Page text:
The other day, I was posed with this complaint:
“There was this spinning class instructor, and he is not on his bike. He is just walking around telling his learners what to do. How unprofessional!”
To which, I replied, “You mean you want to pay for an instructor and he rides the bike with you instead of instructing with you what to do?”
Or in another way, the only people who should be doing what I’m doing are the other learners in the class.
This may sound controversial, but few people realise that instructors, trainers or facilitators are not there to “do things with learners”; they are there to make sure learners learn.
If the process of driving that knowledge involves doing that action, so be it. If not, there’s no reason for a facilitator to be shouting out commands to demonstrate how to lead team, when he is just conducting WSQ Lead Team.
The former usually involves very menial, hands-on tasks. The best example, and my first experience with training, would be instructional methods conducted in military setting.
The instructional process is usually like this:
- Theory – “Remember, when you stride, it should be about 30cm”
- Demonstration without explanation – Full demonstration
- Demonstration with explanation – “Step 1, you stride your right foot out, make sure it’s 30cm away from your left foot”
- Learners’ attempt – “Yes, it’s like that. No, Liam, you should do this (demonstrates)”
That can be used also on cooking classes, for example, though, because the ingredients are expensive, cooking instructors usually skip “Demonstration without explanation”, and combined the last 2 to save time and effort.
Even then, the cooking version requires a higher level of ability to grasp knowledge than the military version. In one, you can make the learners repeat ten thousand times if they still don’t get it. In the other, if they want to do it again, they have to attend another class.
The gist is, such methods usually involve improving competencies to carry out a set of fixed actions, and therefore requires rote learning. I can teach you the method, guide you for half an hour so that you get the gist, and then you go back and practise for 1 hour a day. At the end of 1 week, you are to return with a mastery of the actions.
Don’t get it? Think about learning piano for the first time.
Such learning usually don’t require an instructor nowadays, hence the flourishing of Youtube videos on how to cook or “5-minute workout”.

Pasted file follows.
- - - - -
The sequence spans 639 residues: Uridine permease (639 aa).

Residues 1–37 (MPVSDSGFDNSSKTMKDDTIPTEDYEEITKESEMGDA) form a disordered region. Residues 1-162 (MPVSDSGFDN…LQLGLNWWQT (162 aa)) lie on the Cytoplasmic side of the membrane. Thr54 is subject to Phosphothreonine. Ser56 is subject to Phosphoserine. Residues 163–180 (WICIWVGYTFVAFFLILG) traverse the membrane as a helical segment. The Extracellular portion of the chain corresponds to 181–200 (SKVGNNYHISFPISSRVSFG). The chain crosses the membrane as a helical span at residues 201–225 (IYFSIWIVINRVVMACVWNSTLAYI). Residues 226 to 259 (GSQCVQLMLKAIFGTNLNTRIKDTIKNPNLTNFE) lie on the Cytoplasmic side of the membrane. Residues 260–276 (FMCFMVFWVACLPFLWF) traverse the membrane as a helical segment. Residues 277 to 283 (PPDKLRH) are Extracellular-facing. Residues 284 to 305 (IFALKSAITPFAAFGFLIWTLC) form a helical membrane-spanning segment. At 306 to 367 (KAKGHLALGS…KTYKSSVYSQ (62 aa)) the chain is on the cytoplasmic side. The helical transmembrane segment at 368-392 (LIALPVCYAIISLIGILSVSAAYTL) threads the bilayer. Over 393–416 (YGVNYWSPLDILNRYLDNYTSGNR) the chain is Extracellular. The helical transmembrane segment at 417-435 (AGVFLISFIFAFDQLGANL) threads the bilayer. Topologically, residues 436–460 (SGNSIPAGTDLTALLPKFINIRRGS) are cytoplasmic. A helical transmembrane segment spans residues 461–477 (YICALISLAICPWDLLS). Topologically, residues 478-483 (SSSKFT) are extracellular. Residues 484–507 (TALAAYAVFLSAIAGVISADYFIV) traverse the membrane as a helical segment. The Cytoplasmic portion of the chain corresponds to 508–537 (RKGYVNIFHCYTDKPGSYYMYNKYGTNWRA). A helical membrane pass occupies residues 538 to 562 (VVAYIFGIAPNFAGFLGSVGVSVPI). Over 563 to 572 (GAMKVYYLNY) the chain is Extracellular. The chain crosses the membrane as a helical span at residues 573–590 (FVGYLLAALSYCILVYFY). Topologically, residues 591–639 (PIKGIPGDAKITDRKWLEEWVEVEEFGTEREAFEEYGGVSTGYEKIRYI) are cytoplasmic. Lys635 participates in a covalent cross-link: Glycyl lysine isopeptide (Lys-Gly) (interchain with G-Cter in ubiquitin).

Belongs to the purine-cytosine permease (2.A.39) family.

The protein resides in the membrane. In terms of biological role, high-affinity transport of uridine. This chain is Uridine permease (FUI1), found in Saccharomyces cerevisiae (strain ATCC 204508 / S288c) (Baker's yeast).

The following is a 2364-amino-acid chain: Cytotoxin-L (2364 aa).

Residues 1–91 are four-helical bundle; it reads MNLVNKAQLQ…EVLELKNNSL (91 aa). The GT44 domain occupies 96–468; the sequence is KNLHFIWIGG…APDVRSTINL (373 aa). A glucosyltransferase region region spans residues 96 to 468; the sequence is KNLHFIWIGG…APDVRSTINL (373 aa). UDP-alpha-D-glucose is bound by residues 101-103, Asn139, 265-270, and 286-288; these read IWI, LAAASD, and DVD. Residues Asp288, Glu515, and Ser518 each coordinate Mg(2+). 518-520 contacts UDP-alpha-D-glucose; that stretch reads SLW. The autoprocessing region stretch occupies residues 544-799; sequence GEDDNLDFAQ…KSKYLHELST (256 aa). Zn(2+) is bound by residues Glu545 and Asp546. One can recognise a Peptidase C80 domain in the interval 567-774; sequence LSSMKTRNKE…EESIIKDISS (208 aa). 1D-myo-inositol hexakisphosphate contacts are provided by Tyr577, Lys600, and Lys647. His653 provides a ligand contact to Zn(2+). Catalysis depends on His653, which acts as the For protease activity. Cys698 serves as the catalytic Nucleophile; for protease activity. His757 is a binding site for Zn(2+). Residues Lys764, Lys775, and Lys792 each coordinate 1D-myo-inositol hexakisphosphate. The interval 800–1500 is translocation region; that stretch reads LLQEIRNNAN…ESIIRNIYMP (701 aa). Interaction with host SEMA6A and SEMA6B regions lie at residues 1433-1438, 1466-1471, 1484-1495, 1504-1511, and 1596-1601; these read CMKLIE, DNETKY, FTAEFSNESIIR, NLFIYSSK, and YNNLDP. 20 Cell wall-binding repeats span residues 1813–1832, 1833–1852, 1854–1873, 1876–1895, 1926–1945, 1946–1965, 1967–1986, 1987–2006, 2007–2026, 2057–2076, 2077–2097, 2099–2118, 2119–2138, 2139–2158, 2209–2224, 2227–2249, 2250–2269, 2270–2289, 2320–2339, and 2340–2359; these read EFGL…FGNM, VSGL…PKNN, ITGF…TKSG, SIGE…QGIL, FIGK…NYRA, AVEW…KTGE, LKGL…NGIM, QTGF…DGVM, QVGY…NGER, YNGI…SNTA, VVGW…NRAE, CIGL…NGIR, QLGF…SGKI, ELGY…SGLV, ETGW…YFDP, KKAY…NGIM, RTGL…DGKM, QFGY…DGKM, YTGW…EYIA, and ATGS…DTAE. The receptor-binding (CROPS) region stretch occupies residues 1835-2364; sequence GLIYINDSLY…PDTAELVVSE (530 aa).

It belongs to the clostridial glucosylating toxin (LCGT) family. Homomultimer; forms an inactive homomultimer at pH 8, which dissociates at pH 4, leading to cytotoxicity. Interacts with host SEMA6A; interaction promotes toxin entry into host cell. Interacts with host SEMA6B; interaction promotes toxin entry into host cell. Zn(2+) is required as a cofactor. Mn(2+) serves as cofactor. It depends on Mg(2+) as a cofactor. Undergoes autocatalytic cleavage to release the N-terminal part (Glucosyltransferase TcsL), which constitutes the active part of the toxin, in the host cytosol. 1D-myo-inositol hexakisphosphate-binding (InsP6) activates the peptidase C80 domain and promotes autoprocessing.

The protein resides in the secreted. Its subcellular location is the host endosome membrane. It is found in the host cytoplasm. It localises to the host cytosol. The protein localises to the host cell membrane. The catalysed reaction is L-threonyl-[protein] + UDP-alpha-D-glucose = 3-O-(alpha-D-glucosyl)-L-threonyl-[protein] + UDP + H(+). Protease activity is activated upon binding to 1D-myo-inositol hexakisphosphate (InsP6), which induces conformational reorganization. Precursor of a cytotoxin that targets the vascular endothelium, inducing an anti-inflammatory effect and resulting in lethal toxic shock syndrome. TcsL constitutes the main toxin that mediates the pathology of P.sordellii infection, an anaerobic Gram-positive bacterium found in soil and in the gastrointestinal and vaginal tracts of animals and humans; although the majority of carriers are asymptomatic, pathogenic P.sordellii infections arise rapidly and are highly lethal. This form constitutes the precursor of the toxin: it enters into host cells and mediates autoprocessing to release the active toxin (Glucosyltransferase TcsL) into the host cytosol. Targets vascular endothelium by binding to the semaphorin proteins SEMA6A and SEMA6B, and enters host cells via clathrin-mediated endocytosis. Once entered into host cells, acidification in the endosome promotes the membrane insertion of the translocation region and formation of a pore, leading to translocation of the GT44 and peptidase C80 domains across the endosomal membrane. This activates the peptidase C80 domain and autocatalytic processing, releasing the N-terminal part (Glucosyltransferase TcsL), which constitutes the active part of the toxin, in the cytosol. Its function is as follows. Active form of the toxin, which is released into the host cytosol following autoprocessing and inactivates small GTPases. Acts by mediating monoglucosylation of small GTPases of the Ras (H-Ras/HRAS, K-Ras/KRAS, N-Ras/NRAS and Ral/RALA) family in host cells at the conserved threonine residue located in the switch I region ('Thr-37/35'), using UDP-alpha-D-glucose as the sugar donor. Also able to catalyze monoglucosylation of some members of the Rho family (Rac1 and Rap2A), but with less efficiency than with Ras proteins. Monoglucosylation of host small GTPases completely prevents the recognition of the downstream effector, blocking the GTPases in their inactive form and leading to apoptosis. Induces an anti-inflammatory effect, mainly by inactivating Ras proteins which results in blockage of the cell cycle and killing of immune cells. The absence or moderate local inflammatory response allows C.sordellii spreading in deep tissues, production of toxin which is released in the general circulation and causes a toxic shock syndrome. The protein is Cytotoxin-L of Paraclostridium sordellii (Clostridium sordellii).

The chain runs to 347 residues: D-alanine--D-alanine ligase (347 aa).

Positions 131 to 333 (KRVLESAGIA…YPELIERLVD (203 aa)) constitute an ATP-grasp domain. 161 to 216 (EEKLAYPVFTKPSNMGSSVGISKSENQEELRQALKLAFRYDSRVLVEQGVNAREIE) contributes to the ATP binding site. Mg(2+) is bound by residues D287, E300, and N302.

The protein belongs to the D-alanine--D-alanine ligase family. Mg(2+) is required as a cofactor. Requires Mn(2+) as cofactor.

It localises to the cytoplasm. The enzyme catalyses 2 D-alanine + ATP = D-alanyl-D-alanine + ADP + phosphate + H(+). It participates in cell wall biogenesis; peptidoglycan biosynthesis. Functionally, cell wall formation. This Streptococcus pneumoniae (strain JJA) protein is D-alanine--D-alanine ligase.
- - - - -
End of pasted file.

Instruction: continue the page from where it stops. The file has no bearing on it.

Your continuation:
On the other end of the spectrum, you have training on soft skills (or heartware). I’ll tell you that in order to be a good customer service agent, you have to be situationally aware of your surroundings. I can even define for you what “situation awareness” is, but I can’t demonstrate to you how it could be done in exact terms; the most I can do is to give you some illustrations or anecdotes to help you paint an idea of how “situation awareness” can be practised in real life. This is one knowledge you need to internalise and find out on your own, through conscious experimentation and self-assessment.
What then, will the spinning class fall under?
If I want to know how to ride a bike in a gym, I can easily find a video on youtube for free. At the same time, being able to keep on the bike is not as abstract as knowing what “Situation Awareness” is.
A gym instructor is somewhere in between.
They are required to teach you some basic actions, but thereafter, he monitors your progress (are you doing it with the right posture?) and motivates you to push on when he sees that you are showing signs of weariness and giving up (perserverance is not something you can practise easily on your own).
This is somewhat like a facilitator, who spends about 5 minutes delivering theory via slides, and then spends the next 15 minutes guiding you to grasp the idea, either through sharing of anecdotes, case studies, guided discussions or simply a Q&A.
Trainers these days should play the role of enabling learners, and their greatest aim is for the learners to never return to them for further guidance (even though the latter means they will keep returning to us and pays us for “refresher”).
If we were to expect to pay trainers to spoon-feed us and hold our hands to master new skills, then we are doomed to be throwing our money into a bottomless pit.